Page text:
Optical imaging and development of human cancers in mouse models [abstract]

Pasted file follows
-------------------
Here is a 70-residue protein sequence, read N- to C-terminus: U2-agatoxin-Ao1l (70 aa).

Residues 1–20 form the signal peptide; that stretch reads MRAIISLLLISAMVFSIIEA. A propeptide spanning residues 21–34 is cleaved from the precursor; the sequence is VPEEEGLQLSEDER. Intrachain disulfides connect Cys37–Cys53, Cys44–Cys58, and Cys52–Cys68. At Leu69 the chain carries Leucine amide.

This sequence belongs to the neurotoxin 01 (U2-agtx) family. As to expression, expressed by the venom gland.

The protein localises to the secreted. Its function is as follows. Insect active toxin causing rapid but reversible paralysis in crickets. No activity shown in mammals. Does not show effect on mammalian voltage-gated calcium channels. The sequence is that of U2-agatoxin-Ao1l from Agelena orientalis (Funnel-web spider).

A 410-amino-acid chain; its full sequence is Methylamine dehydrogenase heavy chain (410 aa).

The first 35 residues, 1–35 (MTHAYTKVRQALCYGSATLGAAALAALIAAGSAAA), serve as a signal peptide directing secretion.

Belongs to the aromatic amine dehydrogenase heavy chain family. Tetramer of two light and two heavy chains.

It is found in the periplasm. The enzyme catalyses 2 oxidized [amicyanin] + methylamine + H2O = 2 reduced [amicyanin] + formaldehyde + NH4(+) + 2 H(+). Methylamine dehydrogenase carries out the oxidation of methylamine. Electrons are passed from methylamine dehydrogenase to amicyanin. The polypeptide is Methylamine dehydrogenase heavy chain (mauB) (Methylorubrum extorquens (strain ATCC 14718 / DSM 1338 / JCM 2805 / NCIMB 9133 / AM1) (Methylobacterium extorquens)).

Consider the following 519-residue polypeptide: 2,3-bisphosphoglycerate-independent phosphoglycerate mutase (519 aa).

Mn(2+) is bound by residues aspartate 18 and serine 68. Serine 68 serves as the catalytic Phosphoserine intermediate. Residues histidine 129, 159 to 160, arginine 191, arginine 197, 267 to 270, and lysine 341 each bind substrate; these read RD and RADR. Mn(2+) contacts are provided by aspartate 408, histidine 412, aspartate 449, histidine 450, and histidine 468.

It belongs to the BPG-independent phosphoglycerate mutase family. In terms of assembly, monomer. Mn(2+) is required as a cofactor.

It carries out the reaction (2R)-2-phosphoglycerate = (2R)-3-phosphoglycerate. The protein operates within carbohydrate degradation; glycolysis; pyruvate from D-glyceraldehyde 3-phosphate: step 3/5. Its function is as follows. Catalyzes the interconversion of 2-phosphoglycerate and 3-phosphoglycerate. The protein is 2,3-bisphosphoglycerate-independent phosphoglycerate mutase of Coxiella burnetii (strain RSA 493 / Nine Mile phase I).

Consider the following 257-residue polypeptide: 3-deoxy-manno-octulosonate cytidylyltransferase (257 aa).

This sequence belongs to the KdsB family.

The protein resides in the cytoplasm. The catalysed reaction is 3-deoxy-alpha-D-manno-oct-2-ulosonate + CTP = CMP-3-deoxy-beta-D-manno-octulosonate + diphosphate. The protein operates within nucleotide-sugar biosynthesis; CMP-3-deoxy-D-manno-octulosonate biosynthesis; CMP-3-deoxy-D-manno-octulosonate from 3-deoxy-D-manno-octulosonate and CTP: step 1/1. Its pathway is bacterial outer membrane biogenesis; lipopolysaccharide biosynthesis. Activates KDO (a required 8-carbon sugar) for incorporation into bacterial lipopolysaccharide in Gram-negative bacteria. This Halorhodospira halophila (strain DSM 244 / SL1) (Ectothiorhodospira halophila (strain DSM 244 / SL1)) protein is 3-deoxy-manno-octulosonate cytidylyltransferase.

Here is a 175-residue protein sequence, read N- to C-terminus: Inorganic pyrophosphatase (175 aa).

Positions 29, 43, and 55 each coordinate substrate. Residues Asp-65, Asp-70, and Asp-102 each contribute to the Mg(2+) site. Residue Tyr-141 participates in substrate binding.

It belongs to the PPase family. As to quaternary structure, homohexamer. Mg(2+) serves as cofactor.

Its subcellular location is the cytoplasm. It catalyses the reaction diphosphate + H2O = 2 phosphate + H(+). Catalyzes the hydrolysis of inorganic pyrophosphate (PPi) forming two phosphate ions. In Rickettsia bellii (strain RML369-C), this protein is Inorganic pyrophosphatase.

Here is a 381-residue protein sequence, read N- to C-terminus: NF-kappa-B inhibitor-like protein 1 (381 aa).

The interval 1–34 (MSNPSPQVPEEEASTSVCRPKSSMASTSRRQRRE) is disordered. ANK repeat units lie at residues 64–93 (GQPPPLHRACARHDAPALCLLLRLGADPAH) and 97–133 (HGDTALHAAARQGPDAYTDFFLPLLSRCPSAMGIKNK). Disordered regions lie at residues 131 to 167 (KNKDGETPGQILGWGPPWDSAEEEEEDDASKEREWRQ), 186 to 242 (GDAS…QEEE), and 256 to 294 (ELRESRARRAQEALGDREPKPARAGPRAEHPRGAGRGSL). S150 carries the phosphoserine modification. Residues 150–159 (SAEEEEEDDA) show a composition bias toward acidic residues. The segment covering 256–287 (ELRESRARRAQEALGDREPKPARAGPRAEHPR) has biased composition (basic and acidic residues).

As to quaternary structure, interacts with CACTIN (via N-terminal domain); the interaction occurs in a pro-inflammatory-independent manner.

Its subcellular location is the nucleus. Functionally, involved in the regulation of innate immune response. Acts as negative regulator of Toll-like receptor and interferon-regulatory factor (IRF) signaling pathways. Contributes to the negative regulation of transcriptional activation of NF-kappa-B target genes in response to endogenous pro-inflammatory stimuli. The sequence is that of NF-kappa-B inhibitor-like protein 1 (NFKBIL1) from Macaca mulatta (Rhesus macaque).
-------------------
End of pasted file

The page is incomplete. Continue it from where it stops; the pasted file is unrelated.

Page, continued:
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Non-invasive real-time in vivo imaging of tumor growth and metastasis in small animals is becoming popular because more traditional methods of imaging, such as x-ray, magnetic resonance imaging, and single photon emission tomography, have been shown to have sensitivity limitations in regards to smaller animals. These limitations have lead to the development of bioluminscent imaging systems in which cells produce bioluminescent proteins such as luciferase and generate light when in the appropriate substrates. Optical imaging affords an unparalleled opportunity to monitor the effects of agents such as peptides on tumor growth and metastasis non-invasively in real time in living animals and will expedite tumor-targeted cancer drug development. To this end, we are examining the ability of peptides that target breast, prostate, or melanoma tumors to inhibit tumor growth and metastasis in mouse models of cancer. Specifically, we are analyzing tumor growth of luciferase-tagged breast carcinoma cells (MDA-MB-231-luc), prostate carcinoma cells (PC-3M-luc) and melanoma cells (B16F10-luc) in vitro and in vivo. Then we will determine if peptides that target galectin-3, overexpressed in breast and prostate carcinomas, and peptides that target the alpha-MSH receptor, overexpressed in melanomas effect tumor adhesion, growth, and metastasis. The presence of galectin-3 and/or the alpha-MSH receptor in these cell lines was first confirmed by immunoblotting experiments. The growth properties and detection limits of the luc-tagged cell lines were analyzed in vitro, prior to establishment of tumors in vivo. Experiments have shown the superior sensitivity of tumor detection using bioluminescent detection, compared to caliper-based tumor measurement or 18-FDG (glucose) tumor uptake. Establishment of bioluminscent tumors in small animals greatly enhances our ability to identify and image metastases early and quantitate the therapeutic effects of novel treatment strategies.